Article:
Crystal Martin, author of The Effects of Nurse Staffing on Quality of Care, explains that not having enough staff members correlates to an increase in a nurses workload and job dissatisfaction which then leads to a decrease in patient care (2015, p. 4). Martin continues to develop the argument that the ethical principle nonmaleficence is being jeopardized. Nonmaleficence is a nurse’s duty to not cause harm to patients. Whenever a nurses nonmaleficence is called into question or is compromised then so is a patient’s safety and care.
The argument is also made that whenever a patient’s quality of care is decreased so is their overall outcome and it is “directly related to low nurse staffing” (2015). The main one illness that are associated with poor patient outcomes include pneumonia, shock, cardiac arrest, and urinary tract infection and it is said that hospitals with higher RN staffing do not have as many poor outcome and their quality of care along with patient satisfaction is higher (2015). If a nurse is overloaded with her responsibilities due to not having enough staff members for support or assistance then the overwhelming feeling of being able to care for all of their patients could set in and mistakes could be made inadvertently or advertently either due to stress or fatigue.
Those mistakes could be as simple as not taking out a patient’s Foley catheter in time. Something like that very well could lead to a urinary tract infection. If a patient contracts an infection while they are in the hospital that they did not have prior to admission that is not enjoyable for the patient and it does not reflect well on the hospital, or the nurses/personnel caring for the patient. Martin agrees that “poor staffing places undue burdens on nursing staff and can put patients in harm’s way” (2015).
Along with patient safety Martin (2015) explains how poor patient outcomes can also cost facilities, such as hospitals, millions in money. Apparently, hospitals have been charger over $ 9 billion a year for poor patient outcomes such as pneumonia and pressure ulcers (2015). If hospitals are continually charged for these poor patient outcomes then they will not have the funds to higher more nurses so the issue of being understaffed will not be corrected and the cycle will not be stopped.
Nursing burnout is a common phrase within the nursing profession. According to Lilia de Souza Nogueira, Reginia Marcia Cardoso de Sousa, Erika de Souza Guedes, Mariana Alvina dos Santos, Ruth Natalia Teresa Turrini, and Dina de Almeida Lopes Monteiro da Cruz, authors of “Burnout and nursing work environment in public health institutions”, burnout is in response to chronic work stress (2018). De Souza Nogueira and et al. explore the factors that lead to burnout in nursing in Brazil. Although the study was done in another country they found that burnout was linked to the work environment (de Souza Nogeira, et al., 2018). It is explained that interventions can increase a better work environment and potentially decrease the presence of burnout. The article suggests. Interventions in America could be more RN’s hired at facilities because de Souza Nogeira and et al., have agreed that “burnout is mainly determined by inadequate organization of work, which can result in work overload, lack of autonomy and lack of support for tasks” (2018). Those outcomes are also caused from understaffed nurses.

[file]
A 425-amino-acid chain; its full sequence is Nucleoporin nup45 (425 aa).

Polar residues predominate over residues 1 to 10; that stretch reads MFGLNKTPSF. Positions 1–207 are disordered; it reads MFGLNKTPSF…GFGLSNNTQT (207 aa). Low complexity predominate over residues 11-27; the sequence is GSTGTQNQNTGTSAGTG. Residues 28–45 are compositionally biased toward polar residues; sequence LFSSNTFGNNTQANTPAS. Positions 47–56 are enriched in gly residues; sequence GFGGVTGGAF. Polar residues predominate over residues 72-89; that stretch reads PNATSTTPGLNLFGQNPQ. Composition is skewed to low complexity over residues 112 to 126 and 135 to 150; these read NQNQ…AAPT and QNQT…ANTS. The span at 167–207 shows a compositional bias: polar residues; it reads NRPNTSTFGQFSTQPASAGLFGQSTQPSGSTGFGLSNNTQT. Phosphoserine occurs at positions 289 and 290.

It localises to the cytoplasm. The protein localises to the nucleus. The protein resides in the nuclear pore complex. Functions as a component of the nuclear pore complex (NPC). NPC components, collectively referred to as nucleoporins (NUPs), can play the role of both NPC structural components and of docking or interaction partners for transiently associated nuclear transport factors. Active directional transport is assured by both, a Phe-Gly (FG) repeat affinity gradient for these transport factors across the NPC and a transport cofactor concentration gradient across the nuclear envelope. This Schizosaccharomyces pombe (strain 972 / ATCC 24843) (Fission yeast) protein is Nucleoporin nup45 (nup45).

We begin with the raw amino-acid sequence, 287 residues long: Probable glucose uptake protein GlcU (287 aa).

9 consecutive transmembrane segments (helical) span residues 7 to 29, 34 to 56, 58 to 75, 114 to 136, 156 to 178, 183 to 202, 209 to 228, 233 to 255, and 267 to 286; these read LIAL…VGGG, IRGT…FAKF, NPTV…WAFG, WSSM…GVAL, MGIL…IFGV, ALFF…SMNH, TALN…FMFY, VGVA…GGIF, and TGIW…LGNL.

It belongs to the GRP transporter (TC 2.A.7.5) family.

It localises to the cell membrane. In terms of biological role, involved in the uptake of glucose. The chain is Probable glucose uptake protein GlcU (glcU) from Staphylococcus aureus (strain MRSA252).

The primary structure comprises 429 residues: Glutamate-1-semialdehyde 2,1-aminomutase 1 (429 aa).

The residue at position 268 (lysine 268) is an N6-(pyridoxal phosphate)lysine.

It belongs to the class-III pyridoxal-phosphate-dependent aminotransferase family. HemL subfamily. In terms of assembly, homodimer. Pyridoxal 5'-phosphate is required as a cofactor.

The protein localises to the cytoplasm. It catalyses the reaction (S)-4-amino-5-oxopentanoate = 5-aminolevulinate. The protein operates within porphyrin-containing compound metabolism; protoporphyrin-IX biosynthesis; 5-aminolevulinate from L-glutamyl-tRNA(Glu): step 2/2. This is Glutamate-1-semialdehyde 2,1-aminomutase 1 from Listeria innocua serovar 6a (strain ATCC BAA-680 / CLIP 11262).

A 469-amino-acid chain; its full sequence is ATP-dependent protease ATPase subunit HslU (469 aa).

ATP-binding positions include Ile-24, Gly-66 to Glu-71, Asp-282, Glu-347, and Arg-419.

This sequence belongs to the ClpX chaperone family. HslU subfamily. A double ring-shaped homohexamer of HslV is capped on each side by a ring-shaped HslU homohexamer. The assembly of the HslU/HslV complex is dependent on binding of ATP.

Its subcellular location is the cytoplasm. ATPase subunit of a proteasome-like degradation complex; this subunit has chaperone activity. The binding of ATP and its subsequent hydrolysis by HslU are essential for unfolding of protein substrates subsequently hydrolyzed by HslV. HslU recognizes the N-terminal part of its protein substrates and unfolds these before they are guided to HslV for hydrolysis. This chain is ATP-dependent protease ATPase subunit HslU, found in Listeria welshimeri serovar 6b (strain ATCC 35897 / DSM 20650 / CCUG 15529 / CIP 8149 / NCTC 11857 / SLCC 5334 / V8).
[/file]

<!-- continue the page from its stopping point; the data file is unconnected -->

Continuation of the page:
A study was done in regards to midwives in Uganda. Again, although the study focuses on a sample from a different country it is still relatable to the United States. Ultimately the article “Professional Quality of Life and Associated Factors Among Ugandan Midwives Working in Mubende and Mityana Rural Districts” written by Rhoda Suubi Muliira and Vito Bosco Ssendikadiwa agrees that factors similar to a shortage of nurses leads to burnout and a decline in a quality of life for nurses (2015). The relationship between job satisfaction and burnout are highly related and are associated with “frustration, powerlessness, inability to meet work goals and less engagement in work” (Muliira, Ssendikadiwa, 2015). These feelings and issues can also be associated with understaffing of nurses.
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